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Adagio Teas
   Features  >  London Theatre Reviews

at the Apollo


  Zoe Wanamaker and David Suchet/ Ph: Nobby Clarke

In his latest, typically truculent book of essays on theatre, David Mamet observes how Broadway’s audience, who once loved the drama of argument, now prefers the entertainment of spectacle. And the spectacle of celebrity.
The same is true of London’s West End. It takes star casting to get a heavyweight tragedy into a major commercial theatre. Arthur Miller’s plays have the added disincentive, some say, of preaching to the audience. All My Sons (1947), for instance, is a sermon about our responsibility to society. And these days, people are not going to pay to be preached at unless they’ve seen the preacher on TV.
The rules, of course, are different in the case of London’s subsidized National Theatre, which ten years ago hosted director Howard Davies’ previous production of this, Miller’s first stage success.
Why has Davies returned to the play? Remember that this is Miller we are talking about, the playwright whose status in England is, as the director John Dexter once put it, a little below Shakespeare’s and a little above God’s.
So this time Davies and designer William Dudley take the play to the commercial stage with a new cast led by the very famous David Suchet and the equally well-known (at least in Britain) Zoë Wanamaker.
For over 20 years, Suchet has been the face of Agatha Christie’s Belgian detective Hercule Poirot. And although die-hard Poirot fans will recognise Wanamaker from occasional appearances in the detective series (as mystery novelist Ariadne Oliver), to many she is a sitcom favourite – an actress who can energise the blandest dialogue with more intelligence, timing and vulnerability than it deserves. Imagine, then, what she does with Miller.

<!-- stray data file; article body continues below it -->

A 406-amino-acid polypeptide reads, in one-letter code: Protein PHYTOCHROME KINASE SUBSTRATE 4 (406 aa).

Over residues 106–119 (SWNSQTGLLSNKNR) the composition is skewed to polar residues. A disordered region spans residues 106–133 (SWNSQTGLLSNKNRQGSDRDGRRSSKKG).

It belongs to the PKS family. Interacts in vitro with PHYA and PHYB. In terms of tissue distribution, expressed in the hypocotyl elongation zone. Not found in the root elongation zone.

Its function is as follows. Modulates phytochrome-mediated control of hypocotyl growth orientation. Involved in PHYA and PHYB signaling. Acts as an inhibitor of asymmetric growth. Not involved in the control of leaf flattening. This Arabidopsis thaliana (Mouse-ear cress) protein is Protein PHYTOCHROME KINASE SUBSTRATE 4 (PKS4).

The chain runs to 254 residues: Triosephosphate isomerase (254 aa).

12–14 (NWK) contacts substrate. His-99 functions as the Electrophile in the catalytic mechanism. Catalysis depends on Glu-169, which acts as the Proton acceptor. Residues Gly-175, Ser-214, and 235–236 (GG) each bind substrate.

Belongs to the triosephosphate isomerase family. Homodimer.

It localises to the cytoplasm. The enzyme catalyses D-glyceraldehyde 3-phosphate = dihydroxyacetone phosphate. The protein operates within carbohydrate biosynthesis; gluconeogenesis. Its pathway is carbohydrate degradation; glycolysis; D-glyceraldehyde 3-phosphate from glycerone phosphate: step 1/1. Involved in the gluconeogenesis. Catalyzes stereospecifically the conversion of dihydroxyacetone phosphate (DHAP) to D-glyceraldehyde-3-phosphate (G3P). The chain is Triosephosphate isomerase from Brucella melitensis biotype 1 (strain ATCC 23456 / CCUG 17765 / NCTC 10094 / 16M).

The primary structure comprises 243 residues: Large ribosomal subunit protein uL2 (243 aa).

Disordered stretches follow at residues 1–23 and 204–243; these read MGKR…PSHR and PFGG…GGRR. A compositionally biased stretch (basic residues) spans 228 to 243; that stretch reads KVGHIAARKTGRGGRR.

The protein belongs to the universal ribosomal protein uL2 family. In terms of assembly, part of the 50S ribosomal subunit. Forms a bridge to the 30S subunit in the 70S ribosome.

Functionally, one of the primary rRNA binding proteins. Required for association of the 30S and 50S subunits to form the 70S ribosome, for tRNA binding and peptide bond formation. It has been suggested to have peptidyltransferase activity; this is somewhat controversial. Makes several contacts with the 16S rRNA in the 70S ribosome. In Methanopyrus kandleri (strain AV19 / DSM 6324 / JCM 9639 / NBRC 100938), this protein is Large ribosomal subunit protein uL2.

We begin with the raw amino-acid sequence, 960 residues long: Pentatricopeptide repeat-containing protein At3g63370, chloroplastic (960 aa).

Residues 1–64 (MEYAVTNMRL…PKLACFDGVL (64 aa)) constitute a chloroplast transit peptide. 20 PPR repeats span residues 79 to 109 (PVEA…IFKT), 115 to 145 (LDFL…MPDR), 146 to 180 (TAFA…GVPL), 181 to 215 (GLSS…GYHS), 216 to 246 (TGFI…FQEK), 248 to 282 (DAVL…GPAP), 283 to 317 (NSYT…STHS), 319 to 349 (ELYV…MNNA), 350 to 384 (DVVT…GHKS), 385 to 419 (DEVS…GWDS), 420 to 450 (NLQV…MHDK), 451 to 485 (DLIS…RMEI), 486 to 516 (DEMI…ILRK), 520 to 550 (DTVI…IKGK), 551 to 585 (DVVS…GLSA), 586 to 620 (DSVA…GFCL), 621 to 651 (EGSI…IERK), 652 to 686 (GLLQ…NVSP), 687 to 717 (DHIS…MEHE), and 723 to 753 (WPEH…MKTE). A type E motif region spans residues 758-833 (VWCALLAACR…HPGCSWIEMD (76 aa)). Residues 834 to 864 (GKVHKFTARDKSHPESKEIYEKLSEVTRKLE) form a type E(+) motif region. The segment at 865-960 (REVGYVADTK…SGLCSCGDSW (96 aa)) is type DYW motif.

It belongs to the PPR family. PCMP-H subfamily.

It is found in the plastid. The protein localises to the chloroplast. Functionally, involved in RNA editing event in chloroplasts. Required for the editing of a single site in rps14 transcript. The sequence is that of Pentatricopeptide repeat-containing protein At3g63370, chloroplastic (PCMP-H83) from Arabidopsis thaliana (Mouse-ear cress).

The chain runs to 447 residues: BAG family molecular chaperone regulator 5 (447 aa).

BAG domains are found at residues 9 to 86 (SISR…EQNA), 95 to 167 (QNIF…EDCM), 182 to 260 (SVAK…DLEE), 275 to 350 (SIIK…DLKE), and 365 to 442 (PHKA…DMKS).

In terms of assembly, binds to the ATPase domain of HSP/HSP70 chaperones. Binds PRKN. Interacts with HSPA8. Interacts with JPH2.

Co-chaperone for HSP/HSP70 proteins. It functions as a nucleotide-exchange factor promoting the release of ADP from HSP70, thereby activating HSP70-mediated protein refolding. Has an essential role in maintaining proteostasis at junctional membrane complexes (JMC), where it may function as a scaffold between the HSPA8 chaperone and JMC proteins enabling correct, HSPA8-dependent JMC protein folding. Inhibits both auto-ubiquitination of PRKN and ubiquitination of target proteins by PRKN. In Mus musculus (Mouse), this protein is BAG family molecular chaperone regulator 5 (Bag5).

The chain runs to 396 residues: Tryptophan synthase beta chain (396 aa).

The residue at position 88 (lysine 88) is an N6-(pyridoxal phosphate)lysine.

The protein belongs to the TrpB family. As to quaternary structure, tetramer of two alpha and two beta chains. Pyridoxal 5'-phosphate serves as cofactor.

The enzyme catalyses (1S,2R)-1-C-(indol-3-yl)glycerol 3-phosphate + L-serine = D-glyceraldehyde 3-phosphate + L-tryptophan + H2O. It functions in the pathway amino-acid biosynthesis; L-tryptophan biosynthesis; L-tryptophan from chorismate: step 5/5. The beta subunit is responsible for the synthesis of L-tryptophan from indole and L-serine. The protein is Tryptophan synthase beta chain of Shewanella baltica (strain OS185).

The play is set after the war in the backyard of Keller’s imposing mid-West home, which is swathed in the lush foliage of a weeping willow. The head of this idyllic-looking household is Joe Keller (Suchet), a one-time manufacturer of aeroplane engines who, it emerges, knowingly sold cracked cylinder heads to the government. Twenty-one pilots lost their lives. They were pilots like his missing, presumed-dead son. It is a crime for which his business partner took the rap.
From the teasing banter between Joe and his other son Chris (Stephen Campbell Moore) you wouldn’t guess that this is a family in mourning. At least not until Kate, the family’s matriarch, emerges from that big old house.
For Wanamaker, this is home ground. As with Miller, her American actor father Sam was a victim of the McCarthy anti-Communist purges, which was why Sam migrated to England. (His most lasting contribution to his adopted country, however, was not his acting but his successful campaign to build the Shakespeare’s Globe Theatre). So Wanamaker, it is fair to say, has a grip on the author's spirit and the play’s social conscience.
Her Kate has the haunted air of a woman who is both grief-stricken and in denial about the death of her son. That he may never come back is a banned topic of conversation. For Chris, the last three years has been like waiting at a railway station for a train that never comes.
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